We automatically pay for next-business-day onsite support for all our machines. I have had cause recently to access this twice, with two different companies.
Company 1 (machine has what I suspect is a dodgy fan): will only send out an engineer after they have got you to run diagnostic tests of various sorts. Then they will know what to send the engineer along with. I kind of see where they’re coming from, but tbh what I really want is for me to make the phone call*, and for an engineer to appear the next day with a boot full of Relevant Hardware, diagnose, and fix.
Company 2 (machine losing time, motherboard being replaced): phone not working, send email. Response to email pretty fast, we agree that the losing of time in itself isn’t disastrous but may signify something more serious, so they’ll replace the chassis. Radio silence for the next 2 days (apparently someone phoned on my day out of the office, but since I warned them that I would be out of the office, they should really have emailed). It transpires that in this instance, NBD means “we will ship the replacement parts & then send an engineer the NBD after they arrive”. So that’s minimum 2 BDs. Again, my expectation is that the engineer should bring the parts with them. (And the lack of information on this annoys me rather more.)
My assumption is that this is to do with centralised this-and-that: that engineers are based in Place A and parts in Place B (where Place B may in fact be out of the country, or even the continent in extreme cases). But it doesn’t actually meet what I want from NBD, though I expect it meets the contract. Am I expecting too much?
(I feel I should note that once I actually get an engineer onsite, they are invariably extremely competent, fast, and hardworking. My complaint is not with any of them!)
* Ideally, for me to send an email, but I will settle for phone.
Well here we go with book #2, the Linux Networking Cookbook. Hot off the presses, fresh from the oven, the baby is born!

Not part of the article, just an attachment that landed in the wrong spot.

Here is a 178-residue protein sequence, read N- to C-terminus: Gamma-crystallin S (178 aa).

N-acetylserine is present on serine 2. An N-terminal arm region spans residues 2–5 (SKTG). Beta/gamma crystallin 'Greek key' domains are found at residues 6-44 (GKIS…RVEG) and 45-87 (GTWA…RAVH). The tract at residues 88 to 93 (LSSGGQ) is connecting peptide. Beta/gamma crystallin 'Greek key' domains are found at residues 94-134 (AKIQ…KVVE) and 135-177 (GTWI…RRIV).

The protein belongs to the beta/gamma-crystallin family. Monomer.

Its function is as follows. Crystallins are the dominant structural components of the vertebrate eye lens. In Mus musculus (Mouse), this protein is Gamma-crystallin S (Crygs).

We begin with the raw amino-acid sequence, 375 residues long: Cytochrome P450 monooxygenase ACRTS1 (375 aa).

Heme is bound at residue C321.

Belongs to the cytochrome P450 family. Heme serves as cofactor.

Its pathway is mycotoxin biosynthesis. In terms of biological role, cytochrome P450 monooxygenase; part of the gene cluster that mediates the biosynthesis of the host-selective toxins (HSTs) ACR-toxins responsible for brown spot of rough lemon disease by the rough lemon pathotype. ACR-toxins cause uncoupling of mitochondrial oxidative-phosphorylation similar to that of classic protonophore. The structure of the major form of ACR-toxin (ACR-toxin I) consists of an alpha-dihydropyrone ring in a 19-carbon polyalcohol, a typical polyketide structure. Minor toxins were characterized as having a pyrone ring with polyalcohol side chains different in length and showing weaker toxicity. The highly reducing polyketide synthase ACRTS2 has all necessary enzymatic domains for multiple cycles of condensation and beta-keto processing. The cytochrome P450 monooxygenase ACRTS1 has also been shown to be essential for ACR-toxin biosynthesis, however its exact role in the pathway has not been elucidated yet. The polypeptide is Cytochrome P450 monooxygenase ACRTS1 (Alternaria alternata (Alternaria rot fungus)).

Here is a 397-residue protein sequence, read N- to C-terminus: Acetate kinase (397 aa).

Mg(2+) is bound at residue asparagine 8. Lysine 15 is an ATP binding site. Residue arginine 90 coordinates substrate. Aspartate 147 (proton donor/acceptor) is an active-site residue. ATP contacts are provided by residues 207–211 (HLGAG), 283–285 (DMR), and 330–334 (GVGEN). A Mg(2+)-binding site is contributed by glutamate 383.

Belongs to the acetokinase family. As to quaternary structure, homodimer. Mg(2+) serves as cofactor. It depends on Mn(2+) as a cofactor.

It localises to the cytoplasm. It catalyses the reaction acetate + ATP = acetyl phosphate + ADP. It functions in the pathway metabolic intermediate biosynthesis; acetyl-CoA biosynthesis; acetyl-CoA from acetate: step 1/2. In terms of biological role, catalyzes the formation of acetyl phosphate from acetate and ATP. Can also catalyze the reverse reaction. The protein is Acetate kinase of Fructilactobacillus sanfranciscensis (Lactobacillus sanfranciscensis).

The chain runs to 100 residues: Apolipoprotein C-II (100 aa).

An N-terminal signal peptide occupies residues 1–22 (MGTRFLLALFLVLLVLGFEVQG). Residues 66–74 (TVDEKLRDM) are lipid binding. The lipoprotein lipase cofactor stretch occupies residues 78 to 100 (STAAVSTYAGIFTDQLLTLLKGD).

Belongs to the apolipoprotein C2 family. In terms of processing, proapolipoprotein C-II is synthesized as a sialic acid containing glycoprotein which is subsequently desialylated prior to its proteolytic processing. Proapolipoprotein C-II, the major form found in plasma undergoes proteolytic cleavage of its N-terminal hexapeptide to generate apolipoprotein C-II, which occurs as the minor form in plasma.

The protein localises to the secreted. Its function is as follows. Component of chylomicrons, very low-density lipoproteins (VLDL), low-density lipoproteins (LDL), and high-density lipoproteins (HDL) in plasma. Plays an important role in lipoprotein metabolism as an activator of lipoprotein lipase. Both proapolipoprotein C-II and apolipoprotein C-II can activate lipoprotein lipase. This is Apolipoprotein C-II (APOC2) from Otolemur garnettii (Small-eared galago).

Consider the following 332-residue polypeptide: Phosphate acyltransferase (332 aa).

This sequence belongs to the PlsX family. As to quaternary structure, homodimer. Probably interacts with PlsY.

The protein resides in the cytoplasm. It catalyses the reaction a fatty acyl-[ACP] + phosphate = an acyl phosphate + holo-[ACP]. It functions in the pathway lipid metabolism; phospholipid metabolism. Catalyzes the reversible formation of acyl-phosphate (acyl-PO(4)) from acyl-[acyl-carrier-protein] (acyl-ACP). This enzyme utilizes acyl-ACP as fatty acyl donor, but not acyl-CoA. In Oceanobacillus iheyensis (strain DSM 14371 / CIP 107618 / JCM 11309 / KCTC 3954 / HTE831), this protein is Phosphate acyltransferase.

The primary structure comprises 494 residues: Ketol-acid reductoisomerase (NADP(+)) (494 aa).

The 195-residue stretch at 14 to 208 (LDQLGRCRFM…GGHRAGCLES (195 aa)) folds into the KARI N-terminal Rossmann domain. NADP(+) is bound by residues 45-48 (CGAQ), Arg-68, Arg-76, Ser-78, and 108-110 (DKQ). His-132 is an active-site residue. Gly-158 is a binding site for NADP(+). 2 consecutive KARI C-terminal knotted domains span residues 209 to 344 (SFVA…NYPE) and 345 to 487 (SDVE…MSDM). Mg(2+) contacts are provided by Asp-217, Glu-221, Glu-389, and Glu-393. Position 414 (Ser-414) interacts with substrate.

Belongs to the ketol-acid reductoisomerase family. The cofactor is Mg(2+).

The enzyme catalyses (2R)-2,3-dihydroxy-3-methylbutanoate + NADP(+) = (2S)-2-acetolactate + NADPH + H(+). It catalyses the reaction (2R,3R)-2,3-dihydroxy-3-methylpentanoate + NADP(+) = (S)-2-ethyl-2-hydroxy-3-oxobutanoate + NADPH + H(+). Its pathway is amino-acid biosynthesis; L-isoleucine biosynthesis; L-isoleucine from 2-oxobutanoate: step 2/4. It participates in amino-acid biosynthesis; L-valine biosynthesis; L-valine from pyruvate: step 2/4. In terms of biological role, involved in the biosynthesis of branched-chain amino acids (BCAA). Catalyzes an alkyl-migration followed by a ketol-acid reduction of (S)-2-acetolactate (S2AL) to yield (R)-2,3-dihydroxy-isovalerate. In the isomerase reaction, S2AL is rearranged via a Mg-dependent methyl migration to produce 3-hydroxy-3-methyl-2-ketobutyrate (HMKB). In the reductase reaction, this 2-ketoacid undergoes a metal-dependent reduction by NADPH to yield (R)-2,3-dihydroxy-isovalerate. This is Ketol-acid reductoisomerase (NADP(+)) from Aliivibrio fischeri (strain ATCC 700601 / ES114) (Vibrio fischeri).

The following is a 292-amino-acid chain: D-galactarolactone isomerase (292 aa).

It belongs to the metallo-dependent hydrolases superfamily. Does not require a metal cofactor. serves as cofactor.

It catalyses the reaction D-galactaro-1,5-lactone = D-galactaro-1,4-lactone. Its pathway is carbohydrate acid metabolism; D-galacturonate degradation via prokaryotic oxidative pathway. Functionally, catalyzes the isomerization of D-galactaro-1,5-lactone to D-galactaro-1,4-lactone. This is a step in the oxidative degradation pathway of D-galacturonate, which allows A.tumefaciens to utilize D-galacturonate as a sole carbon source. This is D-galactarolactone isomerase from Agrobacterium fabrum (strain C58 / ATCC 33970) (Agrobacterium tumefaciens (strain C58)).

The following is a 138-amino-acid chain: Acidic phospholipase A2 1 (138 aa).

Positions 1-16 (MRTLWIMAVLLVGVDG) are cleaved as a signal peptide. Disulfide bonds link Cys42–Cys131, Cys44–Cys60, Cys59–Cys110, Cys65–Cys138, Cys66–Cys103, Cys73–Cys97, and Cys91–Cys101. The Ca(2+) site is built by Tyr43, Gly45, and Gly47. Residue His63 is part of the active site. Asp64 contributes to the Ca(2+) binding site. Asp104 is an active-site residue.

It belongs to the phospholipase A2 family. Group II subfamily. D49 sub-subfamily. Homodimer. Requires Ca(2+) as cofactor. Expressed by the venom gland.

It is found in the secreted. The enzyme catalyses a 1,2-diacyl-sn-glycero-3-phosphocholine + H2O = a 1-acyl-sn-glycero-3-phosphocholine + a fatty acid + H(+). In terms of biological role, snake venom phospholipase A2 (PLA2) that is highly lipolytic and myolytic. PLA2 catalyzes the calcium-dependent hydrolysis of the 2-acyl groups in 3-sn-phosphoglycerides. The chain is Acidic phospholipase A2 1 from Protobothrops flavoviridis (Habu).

Linux comes with a powerhouse networking stack and bales of great troubleshooting and monitoring tools. This book covers most of the fundamental Linux networking chores- firewalls, secure remote access, routing, building a Linux wireless access point (my personal favorite), serial console administration, network monitoring, hands-free installations, some OpenLDAP, running an Asterisk VoIP server, and using your specialized network administrator laptop for diagnosis and repairs.
No endless windy theorizing, just nice step-by-step recipes for getting things done. Bon appetit!
Things to look for if kerberos-enabled SSH isn’t working:
This week’s (unconnected) observation: it’s still possible to get caddies for IDE drives, for very little money. This comes in handy when an elderly motherboard expires, at an unfortunate stage of the backup cycle, and the disk is still good (and has several days of non-backed-up data: see above re backup cycle). £10 = one happy user.
Happy Thanksgiving to US readers! Enjoy the holiday. I am, as I type this, listening to Alice’s Restaurant in honour of it.
Linux Planet has my 3-part series on simple backups for both single PCs and small networks, using portable USB storage devices. Learn how to nail down your device names in udev, attach your backup command to a menu icon, and schedule regular unattended backups.
Linux Backups For Real People, Part 1
Linux Backups For Real People, Part 2
Linux Backups For Real People, Part 3
My webserver has been playing up of late - tending to hang.
top showed some
blosxom.cgi processes that had been running for some time and were using up large chunks of CPU (up to 100% occasionally). Killing these didn’t resolve the problem permanently, so I looked further.
Apparently there was (at least at some point) a problem with the Calendar plugin. I edited in this fix which resolved things. (It also showed up in the logs, so it does seem that that was the issue.)
In fact, when I contacted the
blosxom-using user, it transpired that he was in fact no longer a
blosxom-using user (it was a leftover from an earlier experiment), so we deleted the lot. It would appear that the hammering the webserver was taking was from some Russian machine - possibly looking for an exploit?
A while back the good folks behind Freespire, the free version of Linspire, sent me a CD with version 2.0 for me to review. I was very happy to look at it as Linspire has been a leader in getting preloaded Linux systems into retail and online outlets, something I believe is critical for mainstream Linux adoption.
I knew going in that Freespire was “free as in free beer”, not an OS that would be considered free by The Free Software Foundation or most free software advocates. For those of us who are not free software purists Freespire does have one compelling feature: Linspire’s settlement with Microsoft allows them to offer Win32 codecs for playing DVDs, MP3s, etc… at no cost to the end user. For those of us who use our Linux systems for both home and business, who use laptops in front of consulting customers, who simply wish to comply with the law of the land here in the U.S., namely DMCA, whether we agree with it or not, Freespire offers a real option.